Welcome to Innovating with Collections Online: Oral History!
This project, “Innovating with Collections Online”, including Action Research and Speaker Series, is organized by Digital Action Research & Training, the Toronto History Museums, and the Ontario Museum Association.
The Innovating with Collections Online project is funded by the Government of Canada through the Museums Assistance Program.
What's Happened So Far
Webinar: Practical Approaches to Ethical Oral History
November 15, 2022
The Ontario Museum Association, in partnership with Toronto History Museums and Surface Impression, held a discussion on how best to use oral history in museums. Dr. Pauline Tennent, Manager for the Centre for Human Rights Research (CHRR) at the University of Manitoba, and Heather Bidzinski, Heather Bidzinski, Head of Archives and Special Collections at the University of Manitoba, shared their experiences using oral history in research, collections, and exhibition work while addressing some common challenges.
Webinar: Building Discoverability, Access, and Versatility into Archived Oral History Collections
December 12, 2022
In defining oral history and discussing the lifecycle of the interview, “archive” often serves as a terse end to a process that privileges the processes of collecting. But oral history is a continuous archival process, the administrative labour of which begins before the interviews, and continues long after an interview is deposited in an archive. This presentation explores how oral history best practices—a pre-custodial approach designed to support the preservation of born digital collections—can be applied to extant collections in order to facilitate discoverability and access. It extends the lifecycle of the interview to include post-custodial archival processes by outlining the administrative labour and technical processing required to support long-term ethical and functional access to oral history collections, and the re-use of interviews.
Featuring speakers from the Oral History Centre at the University of Winnipeg: Brett Lougheed, Director of the Oral History Centre Kent Davies, Adjunct Professor and the Audio Technician at the Oral History Centre Kimberley Moore, Adjunct Professor, and the Programming and Collections Specialist at the University of Winnipeg Oral History Centre.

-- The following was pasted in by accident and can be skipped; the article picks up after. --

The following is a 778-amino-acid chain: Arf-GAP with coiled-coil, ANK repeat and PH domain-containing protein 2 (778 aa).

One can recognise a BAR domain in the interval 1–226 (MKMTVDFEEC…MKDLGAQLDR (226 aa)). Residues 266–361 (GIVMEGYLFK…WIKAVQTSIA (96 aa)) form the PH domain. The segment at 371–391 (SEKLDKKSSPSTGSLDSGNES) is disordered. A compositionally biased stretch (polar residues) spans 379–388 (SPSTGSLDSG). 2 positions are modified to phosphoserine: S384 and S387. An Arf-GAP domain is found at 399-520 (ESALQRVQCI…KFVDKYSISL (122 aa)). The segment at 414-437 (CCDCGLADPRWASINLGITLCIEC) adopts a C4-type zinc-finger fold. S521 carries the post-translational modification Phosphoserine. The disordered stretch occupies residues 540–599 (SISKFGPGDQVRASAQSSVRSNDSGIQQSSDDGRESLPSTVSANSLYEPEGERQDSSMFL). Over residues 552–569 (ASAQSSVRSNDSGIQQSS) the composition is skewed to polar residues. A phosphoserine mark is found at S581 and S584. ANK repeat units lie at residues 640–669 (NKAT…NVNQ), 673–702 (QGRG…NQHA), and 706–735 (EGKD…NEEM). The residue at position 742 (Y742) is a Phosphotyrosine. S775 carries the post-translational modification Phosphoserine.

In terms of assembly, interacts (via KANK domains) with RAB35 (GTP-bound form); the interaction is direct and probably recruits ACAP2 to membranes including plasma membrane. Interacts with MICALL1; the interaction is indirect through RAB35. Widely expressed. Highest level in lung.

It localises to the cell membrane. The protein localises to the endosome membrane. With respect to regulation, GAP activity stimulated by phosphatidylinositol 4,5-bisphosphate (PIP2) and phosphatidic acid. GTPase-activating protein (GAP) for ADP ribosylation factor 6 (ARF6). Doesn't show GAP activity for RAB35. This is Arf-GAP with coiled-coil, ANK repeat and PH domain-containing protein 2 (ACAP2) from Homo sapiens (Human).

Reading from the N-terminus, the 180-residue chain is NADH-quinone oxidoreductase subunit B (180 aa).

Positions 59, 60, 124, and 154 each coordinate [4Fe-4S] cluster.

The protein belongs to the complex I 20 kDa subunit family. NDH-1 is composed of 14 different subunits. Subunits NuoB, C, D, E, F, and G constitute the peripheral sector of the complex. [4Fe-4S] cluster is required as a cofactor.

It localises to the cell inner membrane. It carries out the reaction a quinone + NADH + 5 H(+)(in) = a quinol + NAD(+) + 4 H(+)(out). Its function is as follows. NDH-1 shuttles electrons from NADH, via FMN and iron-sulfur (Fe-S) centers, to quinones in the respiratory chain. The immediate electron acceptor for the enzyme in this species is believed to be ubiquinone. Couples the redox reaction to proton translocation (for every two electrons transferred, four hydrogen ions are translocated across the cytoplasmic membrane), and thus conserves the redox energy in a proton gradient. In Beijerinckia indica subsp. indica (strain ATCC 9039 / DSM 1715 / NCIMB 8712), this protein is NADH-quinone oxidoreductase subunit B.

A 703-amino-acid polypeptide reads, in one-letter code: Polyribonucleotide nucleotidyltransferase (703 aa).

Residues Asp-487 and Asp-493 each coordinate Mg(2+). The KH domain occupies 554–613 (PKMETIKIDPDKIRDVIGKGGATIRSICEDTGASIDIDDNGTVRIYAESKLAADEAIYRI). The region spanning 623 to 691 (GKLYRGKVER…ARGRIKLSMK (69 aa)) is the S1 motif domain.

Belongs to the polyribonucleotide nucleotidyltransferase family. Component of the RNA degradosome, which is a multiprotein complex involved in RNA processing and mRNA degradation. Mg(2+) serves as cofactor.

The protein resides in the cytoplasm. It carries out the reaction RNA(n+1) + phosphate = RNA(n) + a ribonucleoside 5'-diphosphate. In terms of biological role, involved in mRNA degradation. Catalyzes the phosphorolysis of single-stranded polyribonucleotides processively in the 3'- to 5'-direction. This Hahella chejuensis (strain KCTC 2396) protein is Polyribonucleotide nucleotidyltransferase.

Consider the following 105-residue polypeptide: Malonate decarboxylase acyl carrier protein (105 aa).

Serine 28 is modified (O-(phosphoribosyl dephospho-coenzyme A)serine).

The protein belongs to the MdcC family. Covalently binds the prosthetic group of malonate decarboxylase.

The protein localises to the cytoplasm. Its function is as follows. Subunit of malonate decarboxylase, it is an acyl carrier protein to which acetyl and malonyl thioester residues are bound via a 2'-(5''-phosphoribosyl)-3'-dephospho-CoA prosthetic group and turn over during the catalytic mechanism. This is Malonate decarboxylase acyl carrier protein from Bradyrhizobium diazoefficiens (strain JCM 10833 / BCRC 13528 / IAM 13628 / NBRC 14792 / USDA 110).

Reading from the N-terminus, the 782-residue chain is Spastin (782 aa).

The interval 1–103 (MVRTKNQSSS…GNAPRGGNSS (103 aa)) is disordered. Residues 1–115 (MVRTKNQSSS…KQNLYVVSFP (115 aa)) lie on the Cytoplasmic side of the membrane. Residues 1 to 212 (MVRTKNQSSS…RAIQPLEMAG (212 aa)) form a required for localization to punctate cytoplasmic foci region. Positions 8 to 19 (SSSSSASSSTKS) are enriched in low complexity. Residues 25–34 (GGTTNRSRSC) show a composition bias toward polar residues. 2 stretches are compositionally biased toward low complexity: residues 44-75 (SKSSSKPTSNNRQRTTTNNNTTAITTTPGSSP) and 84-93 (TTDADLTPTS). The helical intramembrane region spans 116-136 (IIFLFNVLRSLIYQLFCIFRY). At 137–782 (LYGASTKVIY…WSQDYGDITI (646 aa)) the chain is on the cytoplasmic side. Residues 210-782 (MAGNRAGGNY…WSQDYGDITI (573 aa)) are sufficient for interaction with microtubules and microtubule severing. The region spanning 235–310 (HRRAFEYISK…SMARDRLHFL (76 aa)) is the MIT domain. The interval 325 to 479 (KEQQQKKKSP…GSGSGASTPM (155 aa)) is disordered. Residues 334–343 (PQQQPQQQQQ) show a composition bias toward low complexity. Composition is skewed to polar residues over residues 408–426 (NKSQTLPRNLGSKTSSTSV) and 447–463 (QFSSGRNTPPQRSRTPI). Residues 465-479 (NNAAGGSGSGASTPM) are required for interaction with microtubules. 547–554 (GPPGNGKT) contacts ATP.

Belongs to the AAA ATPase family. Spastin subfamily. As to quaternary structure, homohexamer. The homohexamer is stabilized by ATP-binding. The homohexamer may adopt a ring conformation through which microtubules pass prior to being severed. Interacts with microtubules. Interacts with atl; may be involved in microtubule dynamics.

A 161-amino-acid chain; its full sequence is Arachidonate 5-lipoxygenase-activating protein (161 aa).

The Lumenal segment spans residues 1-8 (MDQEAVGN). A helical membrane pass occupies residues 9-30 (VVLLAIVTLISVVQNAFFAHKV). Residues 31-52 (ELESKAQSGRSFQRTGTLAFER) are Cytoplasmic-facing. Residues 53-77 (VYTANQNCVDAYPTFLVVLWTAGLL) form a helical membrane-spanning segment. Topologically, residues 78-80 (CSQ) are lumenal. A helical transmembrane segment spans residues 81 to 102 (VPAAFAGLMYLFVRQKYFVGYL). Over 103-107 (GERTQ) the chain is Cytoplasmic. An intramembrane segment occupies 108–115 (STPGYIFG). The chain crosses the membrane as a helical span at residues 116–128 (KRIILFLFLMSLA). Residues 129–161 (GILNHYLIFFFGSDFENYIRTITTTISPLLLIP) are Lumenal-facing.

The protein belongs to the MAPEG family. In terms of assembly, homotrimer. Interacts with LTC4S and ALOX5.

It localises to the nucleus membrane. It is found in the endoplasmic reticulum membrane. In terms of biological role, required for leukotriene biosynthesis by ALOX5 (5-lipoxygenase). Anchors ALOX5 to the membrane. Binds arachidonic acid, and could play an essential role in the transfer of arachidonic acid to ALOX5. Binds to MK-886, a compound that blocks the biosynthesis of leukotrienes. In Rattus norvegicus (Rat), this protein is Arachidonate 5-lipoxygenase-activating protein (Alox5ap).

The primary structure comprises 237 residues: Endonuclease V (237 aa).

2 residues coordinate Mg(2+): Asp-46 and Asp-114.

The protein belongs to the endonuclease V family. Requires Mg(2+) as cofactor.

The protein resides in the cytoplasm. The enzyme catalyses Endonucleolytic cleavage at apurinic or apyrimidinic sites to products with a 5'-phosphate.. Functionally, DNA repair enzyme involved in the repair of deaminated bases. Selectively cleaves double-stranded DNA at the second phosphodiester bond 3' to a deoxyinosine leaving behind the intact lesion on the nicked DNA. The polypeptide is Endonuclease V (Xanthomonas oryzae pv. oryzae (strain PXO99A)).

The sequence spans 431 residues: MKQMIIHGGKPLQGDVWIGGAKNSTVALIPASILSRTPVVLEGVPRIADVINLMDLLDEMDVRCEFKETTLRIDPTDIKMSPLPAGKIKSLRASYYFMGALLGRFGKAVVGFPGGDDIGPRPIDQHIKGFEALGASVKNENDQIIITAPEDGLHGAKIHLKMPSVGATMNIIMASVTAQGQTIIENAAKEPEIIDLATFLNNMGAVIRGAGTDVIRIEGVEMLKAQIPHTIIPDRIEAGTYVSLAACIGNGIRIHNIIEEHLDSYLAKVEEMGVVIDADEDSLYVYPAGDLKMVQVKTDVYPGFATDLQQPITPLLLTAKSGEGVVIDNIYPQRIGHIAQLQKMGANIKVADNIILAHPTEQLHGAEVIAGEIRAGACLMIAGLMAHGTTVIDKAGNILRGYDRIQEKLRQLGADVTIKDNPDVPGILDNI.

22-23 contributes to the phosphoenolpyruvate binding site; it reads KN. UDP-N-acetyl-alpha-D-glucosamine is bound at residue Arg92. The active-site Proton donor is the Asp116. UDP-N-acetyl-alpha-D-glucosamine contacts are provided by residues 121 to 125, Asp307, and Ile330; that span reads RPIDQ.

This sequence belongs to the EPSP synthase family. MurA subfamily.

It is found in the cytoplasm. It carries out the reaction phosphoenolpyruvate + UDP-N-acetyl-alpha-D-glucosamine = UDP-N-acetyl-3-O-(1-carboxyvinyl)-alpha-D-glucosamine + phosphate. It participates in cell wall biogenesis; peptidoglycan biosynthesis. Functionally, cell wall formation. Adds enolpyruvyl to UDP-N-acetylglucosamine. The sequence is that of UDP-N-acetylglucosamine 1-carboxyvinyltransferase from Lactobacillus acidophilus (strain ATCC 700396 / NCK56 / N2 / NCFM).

Webinar: Mapping Oral History with Atlascine and Sensibility Mapping
January 18, 2022
This webinar will present two innovative cartographic approaches designed to map collections of stories and interviews. The first one will be structured around Atlascine, a free, online and open-source software developed to map collections of stories. Through the full interaction between media and maps, Atlascine offers new ways of navigating within and between audiovisual stories. Here, the map is envisioned not only as a way to reveal places as described in stories, but also to expand the possibilities of accessing, listening, visualizing and connecting these stories. The second cartographic approach will be devoted to the exploration of the inner parts of these stories using "sensibility mapping.” Sensibility mapping is a creative way of investigating the intimate, emotional and personal dimensions of stories. Through this webinar, participants can expect to familiarise themselves with the potential, limits and complementarity of both approaches to expand the access to (corpuses of) interviews.
- Sébastien Caquard, co-director of COHDS and a professor in the department of Geography, Planning and Environment at Concordia University
- Élise Olmedo, post-doctoral researcher at the department of Geography, Planning and Environment at Concordia University.
- Emory Shaw, PhD student at Institut national de la recherche scientifique (INRS)